An ode to the shark
A.C. Douglas is really putting together a best-of with his "Featured Past Post" link. I am particularly fond of this one. I confess a weakness for one kind of nature films: shark films. They are nature's own killing machine, they are loners, and they are just really cool.
The best shark films avoid falling into the Jaws-trap: i.e., presenting sharks as mindless villains, ravening for the "sweet, gamey tang of human flesh" (Mr. Burns' words, not mine). No. The best ones do nature's research and design department justice by presenting the shark as a machine built to kill. From the sensitive olfactory and vibration centers to the ever-regenerating rows of razor-sharp teeth, the shark is designed to do some damage. No human is ever going to form a Whale Rider-esque attachment to a Great White or Tiger shark. There is no March of the Penguins allegory to be found with sharks, unless you're a sociopath. There is only the visceral thrill of watching a two-ton fish, streamlined like a '65 Cadillac - I might add, fly out of the water to use a mouth full of daggers to rip something apart that it might devour it. That's why sharks are cool.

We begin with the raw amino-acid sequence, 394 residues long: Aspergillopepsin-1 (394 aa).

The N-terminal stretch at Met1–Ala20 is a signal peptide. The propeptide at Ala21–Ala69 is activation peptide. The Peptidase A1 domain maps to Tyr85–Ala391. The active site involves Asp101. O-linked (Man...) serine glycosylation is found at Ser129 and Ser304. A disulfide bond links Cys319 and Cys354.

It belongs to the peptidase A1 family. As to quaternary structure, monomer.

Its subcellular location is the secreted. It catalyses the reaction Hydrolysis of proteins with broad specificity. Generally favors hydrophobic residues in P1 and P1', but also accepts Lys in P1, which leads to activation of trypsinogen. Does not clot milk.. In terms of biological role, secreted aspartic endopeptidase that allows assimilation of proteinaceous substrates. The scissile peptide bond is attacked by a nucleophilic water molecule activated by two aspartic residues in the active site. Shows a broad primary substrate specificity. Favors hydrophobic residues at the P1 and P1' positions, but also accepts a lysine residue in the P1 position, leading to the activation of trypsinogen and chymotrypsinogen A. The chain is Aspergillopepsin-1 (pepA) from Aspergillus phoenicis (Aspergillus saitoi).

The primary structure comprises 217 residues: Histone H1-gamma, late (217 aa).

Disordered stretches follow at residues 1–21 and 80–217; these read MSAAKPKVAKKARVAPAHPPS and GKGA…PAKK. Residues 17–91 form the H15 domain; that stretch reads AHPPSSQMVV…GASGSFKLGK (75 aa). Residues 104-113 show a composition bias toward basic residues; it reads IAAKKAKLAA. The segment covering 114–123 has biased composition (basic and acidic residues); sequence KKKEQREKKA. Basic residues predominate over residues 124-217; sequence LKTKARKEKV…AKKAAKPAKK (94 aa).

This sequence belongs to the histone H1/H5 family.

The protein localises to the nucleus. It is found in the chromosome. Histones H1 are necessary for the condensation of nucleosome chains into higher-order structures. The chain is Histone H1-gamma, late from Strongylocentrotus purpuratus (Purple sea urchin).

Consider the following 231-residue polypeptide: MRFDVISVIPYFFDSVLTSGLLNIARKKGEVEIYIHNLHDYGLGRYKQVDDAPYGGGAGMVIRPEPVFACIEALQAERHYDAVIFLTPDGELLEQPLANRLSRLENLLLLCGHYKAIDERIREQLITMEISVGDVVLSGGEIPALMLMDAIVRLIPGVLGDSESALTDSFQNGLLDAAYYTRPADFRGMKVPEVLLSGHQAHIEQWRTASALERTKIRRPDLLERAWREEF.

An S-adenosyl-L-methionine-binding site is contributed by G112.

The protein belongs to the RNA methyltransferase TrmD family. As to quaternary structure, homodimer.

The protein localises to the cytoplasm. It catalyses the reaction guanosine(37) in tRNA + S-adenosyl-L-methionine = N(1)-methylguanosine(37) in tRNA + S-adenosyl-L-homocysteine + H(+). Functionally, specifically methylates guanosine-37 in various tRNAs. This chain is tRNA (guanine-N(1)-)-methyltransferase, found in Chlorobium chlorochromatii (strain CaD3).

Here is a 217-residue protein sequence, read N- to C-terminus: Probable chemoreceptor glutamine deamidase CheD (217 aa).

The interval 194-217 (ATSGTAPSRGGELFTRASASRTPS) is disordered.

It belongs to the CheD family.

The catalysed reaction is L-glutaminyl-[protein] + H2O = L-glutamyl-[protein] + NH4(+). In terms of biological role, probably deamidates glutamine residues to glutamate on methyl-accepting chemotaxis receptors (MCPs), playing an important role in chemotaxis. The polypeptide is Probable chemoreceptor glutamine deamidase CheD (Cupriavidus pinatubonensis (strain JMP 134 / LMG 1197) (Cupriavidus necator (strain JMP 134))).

Sharks are the ultimate cool-kid in the animal school. They do their thing, like they have for millions of years, and they clearly don't give a damn if they're cuddly-enough for housewives in Dubuque. Nor do they mind killing the prey of human fishermen. The ultimate animal for the cultural conservative, really. Perhaps Mr. Douglas should drop his unfortunate fondness for the wusses of the animal world - the friendly, dolphin-on-'roids killer whales - and come over to the shark side. He won't regret it. I didn't.
Did I mention how cool sharks are?